….the “Seeufer” wayThe article contained below was written a number of years ago, and is still a very valid document. So, enjoy and let us know how you go! Buying and bringing your puppy home is generally a very exciting time. In particular if this is your first puppy you will be filled with excitement and then very quickly some anxiety not really knowing what to do. Some of us more experienced dog people can’t understand the fuss but that’s because we can’t remember the first pup we brought home!!! So, this document is geared for the first timers but second, third or other may also pick up a pointer or two. The content in this document is a combination of material that I have read over the years, advice given by other breeders and my personal experience. We will cover specific puppy care items and some more general information related to bringing up your dog with a slant to extracting your dog’s peak performance. Many breeders give this puppy booklet to their puppy purchasers to take home in a hard copy format – we know that these things can be misplaced, lost, damaged etc. so at Seeuferhause Rottweilers we choose to make it available online on our webpage for ongoing reference. If as a puppy buyer you would like to have a hard copy, let us know and we will provide for you. Topics There are many topics that can be covered in a booklet of this type. Over the years I have seen many different types from various breeders that cover a myriad of topics. My view is that when you are bringing your puppy home you don’t need to be overwhelmed by too much information like, 10 different diets!! You just need a quick reference guide to help you on your way and then over time you will work out what is best for your situation. • Introduction to Seeuferhause Rottweilers • What you need to buy before your Seeuferhause Rottweiler puppy comes home • What will happen when you bring your Seeuferhause Rottweiler puppy home • Feeding your Seeuferhause Rottweiler puppy • General health care of your Seeuferhause Rottweiler puppy • Crate training your Seeuferhause Rottweiler puppy • Building and enhancing your Seeuferhause Rottweiler puppy’s drive (for those that want super motivated work/sport rottweilers) • Socialising your Seeuferhause Rottweiler puppy • Training your Seeuferhause Rottweiler puppy You will note the use of the term “Seeuferhause Rottweiler puppy” throughout this puppy pack; this is because the content in this pack is meant for Seeuferhause Rottweiler puppies – use of these methods with other rottweilers or even other breeds will cause the puppy to self destruct!!!! If you don’t own a Seeuferhause Rottweiler; use these methods at your own risk, we take no responsibility…….. In all seriousness, whilst this puppy pack will be an excellent resource for all puppies and their families, we encourage you to seek information from other sources to ensure your education is well rounded, and that you decipher what will work/suit you and your puppy. INTRODUCTION TO SEEUFERHAUSE ROTTWEILERS Seeuferhause Rottweilers was originally established to fill a gap that I believed existed in the rottweiler fraternity some years ago. My belief is that rottweilers are first and foremost working dogs. The term “working dog’ should, engender visions of intensity, drive and power that you would not necessarily associate with an ordinary household pet. In saying that, we hope that this distinction is also evident when you see a Seeuferhause Rottweiler puppy. Our goal is to produce puppies that clearly differentiate themselves from the pack; they will be energetic, robust, have a very outgoing, confident nature and should exude an intensity that leaves the observer with the clear impression that there is something different about this puppy. This is a working rottweiler puppy!! WHAT YOU NEED TO BUY BEFORE YOUR SEEUFERHAUSE ROTTWEILER PUPPY COMES HOME There are several items that you will need to buy before you bring your puppy home. They are as follows: • Collar – something lightweight to begin with and it must have a ring of sorts for attaching a lead • Lead – again something lightweight and, if possible something strong that you can use for a few months (keep in mind your puppy will grow to be very strong, very quickly) – leather is generally best • Food bowl – my preference is something metal that will last and that can be cleaned no matter what is left in it • Water tray/bucket – again something metal that will stand the test of time. High drive dogs tend to play with things like bowls and if they do anything other than metal won’t last • Food – we will cover this later on, but make sure you buy it and are ready to feed your puppy • Crate – unfortunately this is an item that you will have to buy (2-3) times to ensure that you have the correct size for the dog as it grows – small, med and large – total cost will probably be about $500 • Worming syrup or tablets – I prefer to change the type of worming agent every time I worm the puppies • Toys – my preference is balls, tugs and rags – these will allow you to develop your dogs instinctive drives • Books/Videos – I suggest that you acquire a variety of books or videos/DVD that cover the topics of dog behaviour/psychology/training that will allow you to discover what methods will suit you and your dog best. WHAT WILL HAPPEN WHEN YOU BRING YOUR SEEUFERHAUSE ROTTWEILER PUPPY HOME Obviously this will differ for almost everybody in the finite detail, but, taking the first timers point of view it is likely to go something like this: You’ll collect your puppy from the breeder It is likely someone will accompany you to the breeder so either they or you will end up holding the pup on the drive home When you get home you’ll play with the pup and then probably sit there and watch it for a few hours You may have visitors that come to see the new addition to the family You’ll probably feed it at some point and at some point it will be time for bed – THIS IS WHERE IT GETS INTERESTING Your puppy may not have yet experienced a night on his/her own and so will complain vigorously. This is where your crate comes in handy. But let’s go back a few steps……all the way back to number 1 and even one step before that…. With some luck you will have been waiting to collect your puppy from the breeder for some weeks and this is the time that you can ask your breeder to help with the settling in process for you…..how will this happen? Will the breeder come over and comfort the pup?? No, not likely and also not necessary. What you can do is ask your breeder to acclimatise your pup to his/her crate. You could bring the crate over to the breeder’s house (if possible) and ask that the pup spend a couple of nights in it before you collect it. Even if breeders have limited room there should always be room for a crate in the garage, laundry etc. Breeders with the luxury of room and surplus dog runs may also be able to separate your pup from the litter at the appropriate time meaning that the trials and tribulations of separation anxiety can be overcome before your pup lands at your place. The result of this add on that most breeders should be willing to provide is that any stress related to a new home/environment will be minimised and you should be able to get a good night’s sleep from Day 1. Flowing on from this you should ensure you have your crate with you when collecting your puppy so that it can travel safely in the car. And if your puppy is preconditioned to the crate then the car trip should be no trouble at all. Ok, so now you’re home….what’s next? My preference is that the pup will have a predetermined space that it calls home, away from everything else – if this is the case then take the puppy to that area and allow it to acclimatise for a while and have a rest after the trip home (especially if it has travelled some way). When the pup has had a rest, allow it to follow you around the house, yard and anywhere where it may find itself from here in. This process of acclimatisation should be carried out a few times over the first few days to ensure your puppy is comfortable in every area of your home. Even if your puppy has free reign of the yard, I would ensure the first few forays into the unknown are supervised so that you can note the puppy’s reaction to new stimuli. So, within a couple of days, 4 or 5 at the most the puppy should be totally comfortable within your home – personally, I would resist the urge to have visitors for a couple of days just to give your pup the opportunity to feel at home before having to deal with overzealous visitors!! We’ll deal with the specifics of socialising later in the puppy pack. Now, if you have brought your puppy home and none of the above breeder assistance has been rendered you are likely to have an eventful couple of days – especially with a high drive, confident, defiant working dog. They are not likely to tolerate being left alone or locked up without protest. It is likely that the first time you put your puppy in its run, crate, laundry or even the backyard on its own; it will start to protest and howl/scream the place down. Now read this carefully and make sure you understand it 100% – DO NOT GO TO THE PUP WHEN IT IS SCREAMING (unless there is something wrong with it – but be prepared so you know nothing is wrong check the area to ensure all is safe); wait till it stops and then you can go – if you do not follow these rules you will have much difficulty is settling the pup down for the evening etc. If you follow the rules you should be ok within a couple of days at most. In summary, when you put the pup somewhere for its own time – do not go to it unless it is quiet and you do it on your own terms. FEEDING YOUR SEEUFERHAUSE ROTTWEILER PUPPY When breeders write about this topic they seem to be transported to the land of “make life as complicated as possible” – mix this, so much of this, so much of that, vitamins, minerals etc. I don’t think it has to be like that and I know for sure that we all don’t have time for it to be like that. I’m a practical person and whilst I want the best for my dogs I also don’t have 3hrs a day to prepare everything from scratch. With that in mind please find below what I think is an efficient and very effective diet for puppies/dogs of all ages. There are many alternatives available in terms of type of diet, raw, processed, barf, meaty bones etc the key in my mind is to try as much as possible to avoid an excess of processed foods and if we have to use it try and eliminate the artificial colours and preservatives. Diet plan for dogs 0-8 weeks – generally cared for by the breeder 8-24 weeks – I feed 3 times per day, 2 main meals and a snack Main Meal, we feed all of our puppies our home made SEEUFERMIX food and supplement this with a good quality chicken mince Snack, chicken wings, necks, carcass, lamb flap, necks, shanks 24 – 52 weeks – 2 main meals per day (SEEUFERMIX plus mince) and substitute one of those meals 3-4 times a week with a healthy dose of the snack food. After 1 yr – 1 meal per day, mixture homemade raw meal listed below and the snack food in adequate qty. Our homemade SEEUFERMIX is made with minced chicken carcass, lamb/beef off cuts, offal (liver, hearts, gibblets etc), raw vegies, eggs and supplemented with soft bones such as brisket & lamb flaps – click on the link below to see more about this food and the process of how we make it. This type of diet seems to keep the dogs at a healthy, lean body weight. Some other important elements of the diet plan that we employ are: • Once per week fast • Use of health booster type supplement to ensure all required vitamins / minerals are available to the dogs • We only buy the “raw” elements of the diet from the butcher (human grade) and not the pet shop/supplies as they are legally allowed to add preservatives to their raw products to increase shelf life. In short, if I would not eat it I generally would not feed it to my dogs. If you must feed a dry kibble please ensure it free from preservatives, colours, grains and corn. More details about diet, how we put it all together, our philosophy and some recipes can be found on this page Feeding your Seeuferhause Puppy GENERAL HEALTH CARE OF YOUR SEEUFERHAUSE ROTTWEILER PUPPY Rottweilers are a generally robust breed and coupled with a high pain tolerance will rarely show signs of discomfort or that they are not feeling well, they are also a low maintenance type breed, but in saying that there are some things that need your attention to ensure their well being. You will need to: Ensure the diet that your dog is on delivers the required vitamins and minerals. Maintain the correct worming and vaccination schedule Keep your dog clean and well groomed – including nail clipping, flea treatment and occasional bath and bones for the teeth Ensure you dog receives adequate exercise – being a large dog they will need a decent walk and somewhere to stride out at least every couple of days. Be sure however not to overdo the exercise for growing pups – short walks and trips to training will suffice till they are 12mths old. Also, please use common sense and as with humans all exercise (duration and intensity) needs to be built up over a period of time. Occasional visits to vet will also ensure your dogs health is kept in check – it is recommended that you visit the vet frequently even if you are not seeing the doctor just to let your dog familiarise itself with the environment, learns to hop on the scales etc. Vet visits are an important element of your puppy socialising program – Rottweilers must enjoy going to the vet – if they don’t, it will be a challenging experience for you, the dog and the Vet! CRATE TRAINING YOUR SEEUFERHAUSE ROTTWEILER PUPPY Now, some of you may think this is a ghastly practice…fancy locking your dog up in a crate!!!! This, my friends is the best thing you could do for your dog to ensure his/her safety, assist when you are travelling in the car or on a plane or other modes of transport, and it is a very effective tool to toilet train your dog. You need to make sure the crate provides a pleasurable experience for your puppy so make sure to put some toys and or food in there for the pup the first few times that you place your pup in it – this will make it a positive experience – also be sure to leave the door open the first few times so that the pup can come and go and therefore wont associate the “lock up” with going into the crate. Once you see your pup willingly go into the crate you can proceed to closing the door for short intervals of varying length, eventually stretching it out to whatever length of time suits you. To utilise the crate for toilet training be sure that it is not too big; it should be just large enough for your puppy to stand, turn around and lay down – excess room will simply make it easy for the pup to relive itself in the corner and not mess where it sleeps/rests. This is why you will need to invest in at least 2 size crates over the pups’ lifetime. The following schedule is a guide as to when it is likely your puppy will need to relieve itself and as such you should bring it to the area that you wish for this to occur and wait till it does: • After sleep • After resting • After food • After play …And most importantly, if your puppy is going around in circles with its nose to the ground, you had better be quick to react!!!! As mentioned earlier it is very likely (unless the conditioning has been completed by the breeder) that your puppy will protest; vigorously, when you first lock it up in the crate – this is time for you to go to another room or part of the house where you can’t hear the pup and the pup can’t hear you – in the beginning try to check on the pup periodically without him/her knowing you are doing this. If the pup is quiet, seize the opportunity to go and let it out for a brief play and praise session. If the pup is protesting, as mentioned earlier DO NOT GO TO THE PUP, until it is quiet!! You need to keep in mind that every time you go to the pup when it is protesting it will add at least another 2-3 sessions of the “controlled crying” so to speak to the overall exercise – so avoid it at all costs! If you follow the rules and only go to the pup when it is quiet, life will be much easier. So, a few days of these crate sessions and the crate will become your pups’ safe place and will willingly enter when you need it to – this is likely to translate to other entry type exercises like the car, trailer etc because your pup won’t have any aversion to entering a small space for fear of being locked up. Even if your pup has mastered the crate experience it is important to follow the same process with the car, trailer or other to ensure the whole process goes smoothly. Taking crate training to another level; at some point you will be able to use the crate to build the dogs’ drive when it comes to tugs, balls etc Use the crate to hold the dog at bay while you increase the stimulus and when the dogs intensity for the play item has peaked (struggling at the door, barking, scratching, yelping etc) you can release the dog for an intense play session. If you are prepping your dog for dog sport then you should wait for a bark before releasing the dog – this will serve you well when you move to preparatory work for the “hold and bark”. This is an excellent lead in to…… BUILDING AND ENHANCING YOUR SEEUFERHAUSE ROTTWEILER PUPPY’S WORKING DRIVES As mentioned earlier your Seeuferhause Rottweiler puppy was born with instincts that will make it behave a certain way for reasons that it does not understand. It will chase a fast moving object (prey drive), it will catch it (bite), it will shake and it will keep possession. These things just happen because of the dogs’ genetic predisposition and can be either encouraged or discouraged by the owner to suit their purposes. Dependent on their experience puppies will either continue this behaviour or cease; a positive, feel good experience will ensure the puppy continues the behaviours, generally with increased intensity and a negative experience will generally discourage the puppy from continuing the behaviour. As the objective of my breeding program is to heighten the instincts that are prerequisites for a working dog (see our article on working dogs vs. family companions) I encourage the behaviours that are derived from the instinctive urges of the puppy. As we are discussing building and enhancing your puppy’s’ working drives, then we must understand the drives that are useful for working dogs and why they are useful. The drives that we are most concerned with in puppies are: • Food drive • Toy / Play drive The level of intensity for each drive that you will be able to extract from your dog is dependent on 3 equally contributing factors: the dog’s predetermined genetic content, the trainers’ ability to extract the best quality/quantity of drive from the dog and the impact of environment on the dog. The most important thing that we need to understand however is that as the breeders/owners/handlers of the dogs we are the only entity that has the overriding ability to influence each of these areas. Irrespective of your ability as a trainer to extract value from the dog, you will only be able to achieve levels that are predetermined by the dogs’ genetic capability and as much as the dogs’ environment will allow. In the reverse if your dog is genetically gifted and lives in state of the art facility geared specifically for the development of super working dogs but you don’t know what you are doing in terms of training and managing dog behaviour then again, you will not reach the pinnacle. Another important fact to know and understand is that any inherit instinct/drive can be dissipated over time through lack of stimulation (play/toy drive) or over stimulation (food). Food drive provides a valuable tool for rewarding our puppies during training sequences but also demonstrates the dogs’ survival instincts and therefore their view of their own self importance which then reflects in their levels of confidence. A dog that instinctively does not defend their food and allows others (dogs or people) to simply take it from them is not likely to possess the strength of character require to carry out the protective elements of their duty, or deal with conflict in a confident manner. I can hear the shouts in the background already; it’s not safe to have a dog that will defend its food; children will get bitten by dogs like that; you should be able to take anything from your dog at anytime etc. Guess what? I AGREE. The key word in the sentence was instinctively; from this, we can train and condition the dog to respond in the manner that we see fit. This means that even though the dog has the instinct to defend its food we can condition the response to allow for food to be taken from the bowl by ourselves, children etc which in turn makes them a safe dog to have around. Food drive will be increased or enhanced by keeping the dog lean. This means that we need to feed the dog an amount of food adequate for providing the nutrition required, especially in puppies but they don’t need to be plump or overweight. In adults if we are participating in an intense training program in obedience or another discipline we may not need to feed outside of the training regime to ensure the dogs drive for the reward is heightened. Puppies in particular need to be kept lean so as not to sap their energy and put stress on their joints and major organs during the developmental phase. So, in relation to food drive we need to ensure that we do not over stimulate, and for toy drive in the reverse we need to ensure that a lack of stimulus does not exist. Toy/Play drive requires a balance of on/off depending on your puppy and its drives. Some can be overstimulated leading to hectic behaviours, some need more stimulus to get going, some lose energy/drive quicker than others so the play sessions need to be managed etc. You will need to get to know your puppy quickly to ascertain how this will managed. The toy/play drive sequences that will be discussed in the following text are related to developing behaviours in the dog that will later assist with the dogs’ participation in the sport of schutzhund, IPO/IGP or fulfilling its role as your family guardian/protector. The primary play activity that we need to develop is the dog’s desire to play tug of war. This is done through the manipulation of the puppy’s instinctive behaviours mentioned earlier; chase a fast moving object, catch and keep possession. This can commence when the puppy is between the ages of 6-8 weeks. The program that I will outline below will apply to a puppy with correct drives – if your puppy is lacking it will show during the play sessions and you will need to consult an experienced trainer to assist with various methods of developing the puppy’s drives. In some cases unfortunately some puppies are just not suited to this type of activity and your breeder is hopefully educated to a level of recognising this in their puppies and hopefully honest enough to tell you this. This is why it is important to take counsel from the breeder as to which puppy is suitable for what application but, if you are seeking a working dog puppy then please ensure that you can recognise a suitable puppy also. You will need a kitchen towel, hessian bag, jute roll or other. I like the rag type articles as opposed to the rolls to begin with as they make for faster movement that will attract your puppy. Hold one end of the towel/rag and flick it around in front of the puppy, you will notice the pup’s attention will be aroused and preferably will pounce on the rag immediately and catch it. As this occurs release the rag so that the puppy will know it has caught its prey and will then hold it in its mouth. The preference is for a full hard grip and an instinctive reaction to want to pull the rag away from you; as the puppy pulls away let it win and have the rag. The amount of resistance that you create should increase as the puppy plays the game increasingly over a period of time however you need to be mindful that you measure the resistance and force to match the puppy and not overpower it. The same applies to the pace/speed of movement for the rag to attract the pup. Keep in mind that puppies at this age are still somewhat uncoordinated and will struggle to twist, turn, run and keep their balance; so again, match the speed to accommodate your puppy. As the puppy becomes more experience in playing the game, along with the increased resistance, you should lengthen the time that the pup has to fight for the reward (release the rag) and you should also increase/introduce new challenges that the pup needs to overcome to win the reward. E.g. lie down and make the pup climb over you while chasing the rag, and while biting the rag; make the pup jump on you to grip the rag, make loud noises as the puppy if fighting to win the rag; push the pup away as it tries to grip the rag, pat the pat while it grips the rag and starts to fight to win, pinch the pup etc The key to this exercise is to always reward the puppy’s ability to overcome a new challenge by letting it win the rag when it does so. And, whilst you are increasing the level of difficulty, resistance and type of challenge, always ensure it is appropriate for your puppy’s ability, age and stage of development. For instance, you should not play these games whilst your puppy is teething. The aim of this exercise is to teach the puppy to persevere until it wins, and whilst we encourage this by releasing the rag we must ensure that we also develop the grip of puppy; we need to ensure that the grip is full and hard and we can only reinforce this by releasing only when the grip is full and hard. Much of the quality related to grip is genetic, but we can both improve it and ruin it by the reward program we put in place. And, we need to remember that what is learnt in the first instance transfers to later in life, particularly under stress. So, if we reward a shallow grip even on a genetically gifted dog we can condition this response and it is very likely it will transfer to work the dog does as an adult. We also want the dog to be calm in their grip and this will be achieved by a gentle rhythmic side to side motion by you on the rag when the dog has possession – this type of movement will keep the dog in prey and also a firm calm grip. They way I like to work a puppy is with a rag on the end of the line and the line connected to a stick, hold the stick and flick the rag around to arouse the puppy’s attention, then make the pup chase the rag to build intensity and as I want the puppy to catch, I raise the rag to make like the rag is going to fly away and make the puppy jump for it. Soon as the pup has caught the rag I immediately and smoothly place strain on the line to keep the dog engaged – this strain also make the pup switch into a pulling away motion which what we want to encourage. As the pup pulls away I make my way down the line to secure the end of the rag; this is when I start the challenges mentioned earlier, pinching, pushing etc. The use of the stick is important for imprinting the puppy for his later work. As the puppy grips the rag you need to wave the stick over the puppy’s head slowly and casually, stroke the stick along the puppy’s body and between the front legs – this will condition the puppy to accept the stick. When the puppy has done enough and the grip is full and calm I release the stick so the pup can go on its victory parade. This is the time to make a big deal and celebrate the achievement. If possible, encourage the pup to come back to you while it has the rag in its mouth so you can play some more but let the puppy win much faster the second time and then each session vary the timing. Then we also need to add a little quiet time; when the pup returns with the rag in its mouth, put your hand under the bottom jaw and with your other hand stroke the side of the pup – this will teach the pup to hold the rag calmly – be sure to check for good body posture and tail up happy attitude. This type of play should take place when the puppy turns 7-8 weeks and until it commences teething. Use the time of teething to condition your dog to being tied up and make sure it also used to the collar and leash. When the teething is over it is time to start working the dog on a ‘back tie”. The back tie is a long leash (about 3m) tied to a post or preferably a chain link fence to avoid jarring. Once your dog is used to the back tie, show it the rag and try to stimulate the dog so it will bark from frustration before you allow it to bite the rag. If you manage to get a bark then the next time try to get more and so on. Also, when the dog bites the rag or tug you need to have it at the end of the line so that you can “work the grip”. Working the grip means to apply strain on the rag whilst the lead applies opposite strain. The lead will make the dog feel stronger and will bite harder to hang on to the prey. This is bracket of work that requires you to stimulate and frustrate the dog by running around, flicking the rag etc. you also need to stop intermittently and look at the dog, soon as it barks you, run, then stop, it barks, you run then stop, and on, and on. The running increases the dog’s intensity/frustration and this is what we want. One key point is that the dogs’ barking is what makes you run – be patient and it will happen. Different dogs mature at different rates; they also progress through exercises at varying pace. Don’t compare your dog to another, go at the pace that you think is best for the individual dog and obviously keep the dog “stretching’. I have given some indicative ages for each segment of work, please don’t hold me to it – it all depends on the dog but they guides for you. The other point to note is that this type of preparatory work does not need to happen every day. As we anything you need to measure the amount of work that you do. Even in my limited dog career I have seen many cases where too much or too little results in a dog not reaching its potential. My view is that the first phase of rag work should occur 2-3 times a week and the back tie 1-2 times every 10 days or so. Remember that all this work is what is termed as “imprinting’ so be careful to ensure you plan for success. Make sure everything is right for the best results to occur. Be careful to introduce new elements with care i.e. the first use of the stick to simulate the stick hits should be slow and smooth so as not to pose a threat, reward every first bite of the session, ensure you measure the pats, rubs and taps that you give the dog whilst gripping the rag etc. As you can see there is a lot involved in a successful play session so if you are an inexperienced person and you want to develop a championship quality grip/attitude in your puppy then be sure to consult your helper on how to do this. SOCIALISING YOUR SEEUFERHAUSE ROTTWEILER PUPPY Socialising is topic that engenders vigorous debate among knowledgeable dog people. I personally don’t think there is an absolute right or an absolute wrong, but I do think that socialisation of some sort must be done. I have seen enough evidence over time of cases where the socialising has not been carried out and the results are a dog that is not confident in social situations be it with people, environment, other animals and even inert objects. It was recently brought to my attention by a puppy buyer that the breeder that he had bought his previous dog from had chastised him for bringing the dog into the public arena before he was 16 weeks and had completed his vaccinations. This breeder claimed that the dog would have been “ruined” because of this. Unfortunately this breeder is not correct and their advice is a recipe for disaster. You are likely to hear similar advice from the veterinary fraternity (not all but some) – please do not listen to this – failure to socialise a “working line” pup of any breed is a recipe for disaster – lack of socialisation induces fear episodes, when young puppies become older, mature adults, the fear response is likely to be an aggressive one – avoid this by socialising and ensuring your dog remains neutral to its surroundings.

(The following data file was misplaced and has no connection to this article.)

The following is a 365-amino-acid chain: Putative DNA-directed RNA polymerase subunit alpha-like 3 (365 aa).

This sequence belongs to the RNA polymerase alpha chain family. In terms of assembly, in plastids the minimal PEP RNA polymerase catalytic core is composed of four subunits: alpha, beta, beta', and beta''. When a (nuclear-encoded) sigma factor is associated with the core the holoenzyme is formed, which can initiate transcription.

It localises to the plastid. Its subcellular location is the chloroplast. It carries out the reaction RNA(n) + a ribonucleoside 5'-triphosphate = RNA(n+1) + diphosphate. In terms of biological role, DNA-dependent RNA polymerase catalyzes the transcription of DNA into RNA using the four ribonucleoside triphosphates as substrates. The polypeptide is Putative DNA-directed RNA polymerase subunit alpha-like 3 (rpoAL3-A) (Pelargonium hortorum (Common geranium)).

All research clearly shows that the critical socialising period for dogs is between the ages of 6-16wks.Critical elements in ensuring a successful socialising program is, the ability to take the dog anywhere and everywhere, and have it interact with anything and everything; herein lies the challenge – VACCINATIONS and the well being of your puppy. All puppies irrespective of breed are susceptible to parvo virus up to the age of 16wks even with vaccinations. As with everything we need to be practical so, ensure your puppy has had its first vaccination before you commence the socialising and then ensure you don’t miss the next one. The trade off in risk of contracting a virus vs. a well balanced/socialised dog is more than worth it. But again, as with everything be careful and know that the worst of viruses, parvo can be avoided by ensuring your puppy is socialised in well lit areas, away from damp, dark/shady areas.
Before proceeding to outline a practical and very thorough socialising program for your puppy, please understand how significant it is by remembering this quote from my great friend:
‘A dog is 100% environmental and 100% genetics” Kris Kotsopoulos – Von Forell Kennels
Feel free to reach out to discuss your training requirements and we can make recommendations to professional / seasoned K9 trainers that will be able to assist you.CONCLUSION This document has covered many topics and a large amount of content. It is by no means conclusive or all encompassing – it is meant to be a ready reference for new puppy buyers and a refresher for the more experienced people. For all topics we have only scratched the surface to give adequate insight; each of these topics has had many books written on them. We urge you to find these books and read as much as possible; information is power. From time to time this document will be revised / have information added. Feel free to write to us and ask for anything you would like to see included or if more information is required, please ask. We will endeavour to accommodate. In closing, we all agree that puppies and their upbringing is a very challenging task but as with everything else if you are prepared your chances of success are increased tenfold. Good Luck with your puppies.